The Strange Case of the Tarte Tatin
The fascinating and complicated story of the demoiselles Tatin and their world-famous apple tart.
Lamotte-Beuvron in the Loir-et-Cher department of France, on the banks of the Beuvron river, is equestrian country and also known for its abundance of game, big and small, from deer and wild boar to woodcock, pheasant and pigeons intended for the pot. But to food lovers everywhere it has a more important provenance. It was the home of the Tatin sisters, who ran the Hôtel Tatin in the late 19th and early 20th centuries, and where they are regarded as having invented what we now call the Tarte Tatin, or upside-down apple tart.
This column accompanies this recipe.
The story goes, or rather the stories go, that Stéphanie and Caroline Tatin found themselves with an extraordinary hit on their hands, quite by chance.
One theory, and the one most widely believed (but read on), is that Fanny, as Stéphanie was known, one of the two then already elderly sisters, was overworked as usual in the hot kitchen and forgot about the apples she was cooking on the stove top in butter and sugar, which she intended for one of the traditional apple pies she was in the habit of making. Alerted by the smell of sugar burning, she rolled out some pastry she had to hand, covered the apples with it, and shoved it in the oven.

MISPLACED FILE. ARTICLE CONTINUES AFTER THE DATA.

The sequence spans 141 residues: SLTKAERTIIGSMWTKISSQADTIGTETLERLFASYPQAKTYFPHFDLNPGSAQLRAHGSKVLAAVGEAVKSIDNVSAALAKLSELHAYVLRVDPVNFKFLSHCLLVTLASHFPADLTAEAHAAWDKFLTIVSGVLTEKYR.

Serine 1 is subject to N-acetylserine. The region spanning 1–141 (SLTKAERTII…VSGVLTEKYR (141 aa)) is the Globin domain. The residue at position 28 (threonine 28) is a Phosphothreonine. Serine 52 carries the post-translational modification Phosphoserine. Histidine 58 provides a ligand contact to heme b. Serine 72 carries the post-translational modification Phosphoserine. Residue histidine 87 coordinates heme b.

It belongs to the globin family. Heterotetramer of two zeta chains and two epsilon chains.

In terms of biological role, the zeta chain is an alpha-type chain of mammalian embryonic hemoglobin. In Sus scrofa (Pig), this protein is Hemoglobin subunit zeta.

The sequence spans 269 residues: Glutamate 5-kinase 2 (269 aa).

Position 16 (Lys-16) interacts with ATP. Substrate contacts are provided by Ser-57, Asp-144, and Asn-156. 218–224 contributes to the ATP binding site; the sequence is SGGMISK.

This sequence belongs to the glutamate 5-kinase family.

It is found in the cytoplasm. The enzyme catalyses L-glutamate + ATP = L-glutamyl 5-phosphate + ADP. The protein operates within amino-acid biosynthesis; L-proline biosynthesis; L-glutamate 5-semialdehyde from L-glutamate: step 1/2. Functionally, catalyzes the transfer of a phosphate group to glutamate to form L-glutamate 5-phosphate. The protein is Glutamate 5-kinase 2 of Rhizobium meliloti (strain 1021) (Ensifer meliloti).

Once the pastry was golden and crisp, she turned it out onto a plate, cut it into portions and sent small plates of it out to the customers. If you’ve known and loved Tarte Tatin, you’ll know what happened next: swoons and compliments, and of course the dish became a regular item on their menu.
But. And yes, it’s a big but. A remarkably similar dish called a tarte aux pommes à la Solognote had already existed and was in fact named after the Sologne region around Lamotte-Beuvron, home town of the demoiselles Tatin. Wikipedia is precise on the subject: “Research suggests that, while the tarte became a specialty of the Hôtel Tatin, the sisters did not set out to create a ‘signature dish’; they never wrote a cookbook or published their recipe; they never even called it tarte Tatin. That recognition was bestowed upon them by Curnonsky, famous French author and epicure, as well as the Parisian restaurant Maxim’s after the sisters’ deaths.” Curnonsky was the pen name of Maurice Edmond Sailland, known as the Prince of Gastronomy for his (what we would now call) food writing.
Wikipedia offers the story of one Louis Vaudable, who decades later would own Maxim’s in Paris, who wrote: “I used to hunt around Lamotte-Beuvron in my youth and had discovered, in a very small hotel run by elderly ladies, a marvellous dessert listed on the menu under tarte solognote; I questioned the kitchen staff about its recipe, but was sternly rebuffed. Undaunted, I got myself hired as a gardener, but three days later I was fired when it became clear that I could hardly plant a cabbage; however, this was long enough to pierce the secrets of the kitchen; I brought the recipe back and put it on my menu under ‘tarte des demoiselles Tatin’.”
This, however, would seem unlikely as Vaudable was only born in 1902 when the demoiselles Tatin were nearing retirement.